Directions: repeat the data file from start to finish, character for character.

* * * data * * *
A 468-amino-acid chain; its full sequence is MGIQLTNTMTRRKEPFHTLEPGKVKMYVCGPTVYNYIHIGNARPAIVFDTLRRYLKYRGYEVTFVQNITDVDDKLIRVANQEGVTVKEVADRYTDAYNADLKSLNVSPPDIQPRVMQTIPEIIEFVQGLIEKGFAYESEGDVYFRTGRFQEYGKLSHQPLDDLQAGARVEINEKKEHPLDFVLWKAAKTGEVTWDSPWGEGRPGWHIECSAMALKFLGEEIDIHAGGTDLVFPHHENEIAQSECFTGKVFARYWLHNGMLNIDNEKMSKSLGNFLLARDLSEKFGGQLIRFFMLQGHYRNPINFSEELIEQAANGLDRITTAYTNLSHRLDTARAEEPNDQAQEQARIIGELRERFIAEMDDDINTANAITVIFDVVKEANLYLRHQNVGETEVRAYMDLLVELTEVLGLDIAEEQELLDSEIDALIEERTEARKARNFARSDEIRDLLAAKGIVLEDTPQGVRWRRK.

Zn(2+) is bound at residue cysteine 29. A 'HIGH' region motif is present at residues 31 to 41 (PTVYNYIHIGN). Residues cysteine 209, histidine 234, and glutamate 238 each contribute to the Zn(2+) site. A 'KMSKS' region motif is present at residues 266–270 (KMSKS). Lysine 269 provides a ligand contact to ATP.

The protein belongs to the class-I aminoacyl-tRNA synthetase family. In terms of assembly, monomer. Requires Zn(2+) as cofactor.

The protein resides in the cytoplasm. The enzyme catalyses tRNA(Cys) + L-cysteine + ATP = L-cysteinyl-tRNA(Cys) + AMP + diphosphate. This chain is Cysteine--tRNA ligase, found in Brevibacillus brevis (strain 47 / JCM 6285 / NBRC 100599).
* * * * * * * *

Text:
A 468-amino-acid chain; its full sequence is MGIQLTNTMTRRKEPFHTLEPGKVKMYVCGPTVYNYIHIGNARPAIVFDTLRRYLKYRGYEVTFVQNITDVDDKLIRVANQEGVTVKEVADRYTDAYNADLKSLNVSPPDIQPRVMQTIPEIIEFVQGLIEKGFAYESEGDVYFRTGRFQEYGKLSHQPLDDLQAGARVEINEKKEHPLDFVLWKAAKTGEVTWDSPWGEGRPGWHIECSAMALKFLGEEIDIHAGGTDLVFPHHENEIAQSECFTGKVFARYWLHNGMLNIDNEKMSKSLGNFLLARDLSEKFGGQLIRFFMLQGHYRNPINFSEELIEQAANGLDRITTAYTNLSHRLDTARAEEPNDQAQEQARIIGELRERFIAEMDDDINTANAITVIFDVVKEANLYLRHQNVGETEVRAYMDLLVELTEVLGLDIAEEQELLDSEIDALIEERTEARKARNFARSDEIRDLLAAKGIVLEDTPQGVRWRRK.

Zn(2+) is bound at residue cysteine 29. A 'HIGH' region motif is present at residues 31 to 41 (PTVYNYIHIGN). Residues cysteine 209, histidine 234, and glutamate 238 each contribute to the Zn(2+) site. A 'KMSKS' region motif is present at residues 266–270 (KMSKS). Lysine 269 provides a ligand contact to ATP.

The protein belongs to the class-I aminoacyl-tRNA synthetase family. In terms of assembly, monomer. Requires Zn(2+) as cofactor.

The protein resides in the cytoplasm. The enzyme catalyses tRNA(Cys) + L-cysteine + ATP = L-cysteinyl-tRNA(Cys) + AMP + diphosphate. This chain is Cysteine--tRNA ligase, found in Brevibacillus brevis (strain 47 / JCM 6285 / NBRC 100599).